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Cut to the Chase

Matthew 21:1-9

Pastor Jason Zirbel

1st Sunday in Advent
Grace Lutheran Church  
Greenwood, AR

View Associated File

Sun, Dec 3, 2017 

The grace, mercy, and peace of Christ Jesus rest upon each and every one of you this day.

As we turn our attention to the Gospel lesson appointed for this first Sunday in Advent, we see God’s Gospel promise of redemption and salvation; the promise first made in the Garden of Eden, FINALLY coming to fruition.  It’s a very beautiful and powerful scene…but Christmas doesn’t exactly spring to mind when you hear these words, does it?  This account seems a bit out of place.  ‘Tis the season, right?  But this isn’t a nativity account.  This is holy week material.  This is Easter time material.  This is the account of Jesus processing into Jerusalem a mere five days before the Last Supper and the Garden betrayal; a mere six days before He will be nailed to a bloody pagan cross.  This Palm Sunday procession is a very purposeful procession to Calvary, and we know this.  And all of this is great and wonderful and worthy of praise, to be sure, but what does any of this have to do with Advent or Christmas? 

Well…believe it or not, but your early Church forefathers knew what they were doing when they appointed this particular text for this particular day—this first day of the Advent season.  There’s a very good reason we focus on Christ processing to His Passion on this first day of Advent…but more on that later.  Let us first examine the text before us.  Rather than cut to the chase and immediately show the correlation with Advent, let us take a little time and simply focus on the text itself.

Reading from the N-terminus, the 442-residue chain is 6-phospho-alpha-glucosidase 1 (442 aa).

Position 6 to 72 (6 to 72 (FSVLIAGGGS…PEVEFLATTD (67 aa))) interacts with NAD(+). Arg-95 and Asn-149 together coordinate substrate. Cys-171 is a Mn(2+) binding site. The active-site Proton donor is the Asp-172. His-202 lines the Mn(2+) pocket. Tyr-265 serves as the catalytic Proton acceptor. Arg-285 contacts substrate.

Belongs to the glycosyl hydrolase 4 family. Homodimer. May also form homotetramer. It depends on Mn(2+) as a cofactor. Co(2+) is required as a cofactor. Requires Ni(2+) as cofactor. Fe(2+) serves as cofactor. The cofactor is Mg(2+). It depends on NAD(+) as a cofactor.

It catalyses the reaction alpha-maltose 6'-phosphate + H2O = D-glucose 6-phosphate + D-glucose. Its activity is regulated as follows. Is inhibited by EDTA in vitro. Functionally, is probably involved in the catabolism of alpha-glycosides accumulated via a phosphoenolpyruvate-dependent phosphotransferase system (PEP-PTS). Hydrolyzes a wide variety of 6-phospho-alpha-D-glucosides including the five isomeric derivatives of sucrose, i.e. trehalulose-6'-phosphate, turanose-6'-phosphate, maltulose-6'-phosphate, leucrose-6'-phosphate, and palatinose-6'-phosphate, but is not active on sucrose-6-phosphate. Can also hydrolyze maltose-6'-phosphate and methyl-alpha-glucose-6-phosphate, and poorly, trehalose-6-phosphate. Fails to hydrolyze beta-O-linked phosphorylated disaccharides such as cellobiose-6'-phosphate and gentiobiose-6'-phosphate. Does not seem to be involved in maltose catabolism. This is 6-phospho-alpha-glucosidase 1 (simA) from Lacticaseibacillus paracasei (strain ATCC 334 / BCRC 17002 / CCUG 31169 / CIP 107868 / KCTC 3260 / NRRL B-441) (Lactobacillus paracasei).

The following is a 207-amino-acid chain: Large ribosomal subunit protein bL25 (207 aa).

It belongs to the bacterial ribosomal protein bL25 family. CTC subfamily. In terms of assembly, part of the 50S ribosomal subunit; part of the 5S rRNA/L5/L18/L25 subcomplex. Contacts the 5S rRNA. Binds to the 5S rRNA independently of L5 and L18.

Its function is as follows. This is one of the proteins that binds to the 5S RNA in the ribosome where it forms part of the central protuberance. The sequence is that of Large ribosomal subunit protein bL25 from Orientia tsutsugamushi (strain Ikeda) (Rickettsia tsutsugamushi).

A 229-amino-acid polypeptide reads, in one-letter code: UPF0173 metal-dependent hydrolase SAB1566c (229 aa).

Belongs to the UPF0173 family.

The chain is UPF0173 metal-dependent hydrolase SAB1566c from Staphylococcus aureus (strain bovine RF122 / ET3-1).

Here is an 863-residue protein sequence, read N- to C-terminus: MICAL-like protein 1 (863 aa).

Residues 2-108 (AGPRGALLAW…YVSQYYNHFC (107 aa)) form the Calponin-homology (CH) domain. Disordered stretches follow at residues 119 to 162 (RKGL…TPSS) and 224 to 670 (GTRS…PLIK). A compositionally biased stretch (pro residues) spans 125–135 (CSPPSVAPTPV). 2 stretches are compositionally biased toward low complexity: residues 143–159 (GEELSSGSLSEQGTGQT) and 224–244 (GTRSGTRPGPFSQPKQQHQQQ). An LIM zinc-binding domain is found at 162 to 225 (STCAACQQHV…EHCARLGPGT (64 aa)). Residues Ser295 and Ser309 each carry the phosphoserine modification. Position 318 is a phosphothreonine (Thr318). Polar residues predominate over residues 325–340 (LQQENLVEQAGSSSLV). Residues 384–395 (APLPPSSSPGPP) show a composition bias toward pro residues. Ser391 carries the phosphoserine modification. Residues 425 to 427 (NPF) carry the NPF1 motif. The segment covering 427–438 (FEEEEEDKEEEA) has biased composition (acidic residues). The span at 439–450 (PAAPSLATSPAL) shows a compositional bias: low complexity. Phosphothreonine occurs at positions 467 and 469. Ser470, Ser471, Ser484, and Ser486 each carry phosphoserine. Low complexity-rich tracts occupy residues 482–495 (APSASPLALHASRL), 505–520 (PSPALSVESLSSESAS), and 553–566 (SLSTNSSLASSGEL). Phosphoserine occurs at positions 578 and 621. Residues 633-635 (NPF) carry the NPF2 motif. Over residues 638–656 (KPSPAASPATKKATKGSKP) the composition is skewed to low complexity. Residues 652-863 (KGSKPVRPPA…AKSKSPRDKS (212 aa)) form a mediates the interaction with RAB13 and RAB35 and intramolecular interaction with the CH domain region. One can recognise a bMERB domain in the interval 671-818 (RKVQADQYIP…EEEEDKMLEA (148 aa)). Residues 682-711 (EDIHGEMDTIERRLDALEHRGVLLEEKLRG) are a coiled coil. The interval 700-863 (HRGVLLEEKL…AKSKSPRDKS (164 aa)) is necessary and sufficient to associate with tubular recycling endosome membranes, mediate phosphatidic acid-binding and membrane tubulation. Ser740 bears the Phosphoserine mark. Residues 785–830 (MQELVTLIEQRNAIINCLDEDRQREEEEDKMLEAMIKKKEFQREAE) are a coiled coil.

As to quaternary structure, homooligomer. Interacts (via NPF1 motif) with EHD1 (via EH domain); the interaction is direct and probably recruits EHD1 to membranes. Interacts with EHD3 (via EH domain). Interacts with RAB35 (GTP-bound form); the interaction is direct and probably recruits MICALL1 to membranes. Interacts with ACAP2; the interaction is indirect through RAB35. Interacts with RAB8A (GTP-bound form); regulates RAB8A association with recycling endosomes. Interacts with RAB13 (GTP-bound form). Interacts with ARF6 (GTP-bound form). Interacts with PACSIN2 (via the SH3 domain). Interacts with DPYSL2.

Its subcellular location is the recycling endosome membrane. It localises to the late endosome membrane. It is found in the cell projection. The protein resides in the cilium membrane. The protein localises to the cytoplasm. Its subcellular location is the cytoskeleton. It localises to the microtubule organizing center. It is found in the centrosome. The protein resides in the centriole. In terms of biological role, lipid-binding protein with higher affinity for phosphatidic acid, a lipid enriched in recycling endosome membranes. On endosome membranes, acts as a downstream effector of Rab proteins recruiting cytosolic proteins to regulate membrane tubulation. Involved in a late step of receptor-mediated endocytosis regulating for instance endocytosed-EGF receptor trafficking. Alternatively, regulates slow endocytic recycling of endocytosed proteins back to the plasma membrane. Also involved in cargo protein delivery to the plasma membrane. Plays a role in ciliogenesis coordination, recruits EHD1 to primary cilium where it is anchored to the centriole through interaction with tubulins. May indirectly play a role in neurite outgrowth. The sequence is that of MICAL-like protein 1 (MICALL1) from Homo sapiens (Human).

Consider the fact that Jesus brings His merry little band of apostles to a rather unexpected and abrupt halt just a mile or so outside of Jerusalem.  Out of the blue Jesus commands two of His apostles to go on ahead and fetch Him a donkey.  This in itself is strange.  Jesus WALKED everywhere He went.  He didn’t ride anywhere.  He certainly didn’t ride horses, because horses were the rides of great and powerful men; royalty.  Jesus certainly could have commanded the use of the finest royal war horse…but He didn’t.  Instead, He calls for a lowly donkey; an unassuming beast of burden and her colt.  Right off the bat, knowing the rest of the story like we do, we see Jesus entering into His beloved city do His Father’s will in the most lowly and humble of ways—on the back of a donkey.

Consider also how Jesus shows His omniscience and omnipotence.  I’ve heard it said that Jesus is encouraging His disciples here to go and steal (aka “borrow”) somebody’s donkey.  That’s simply not true!  Remember: Your God and Lord is Lord of ALL creation.  EVERYTHING ultimately belongs to Him, and He uses earthly goods and means in order to accomplish His will.  Using the donkey of some anonymous (and faithful) farmer is a prime example of this. 

Again, consider how He prepares His disciples for what is, no doubt, an uncomfortable situation.  “Untie the donkey and her colt and bring them to Me.  If anyone says anything about it, tell them ‘the Lord has need of them,’ and he will send them at once.” Here in this very simple and straight-forward command is almighty God’s omniscience and omnipotence on display.  Jesus KNOWS right where the donkey and her colt are.  He KNOWS that they are there.  He also KNOWS that the disciples will encounter questioning (not necessarily opposition, but curiosity, to be sure).  He knows all that the future holds, and with these words He is showing/proving yet again to His disciples that He is in full and complete control.  NOTHING is happening (or will happen in the days to come) that is not under His complete control.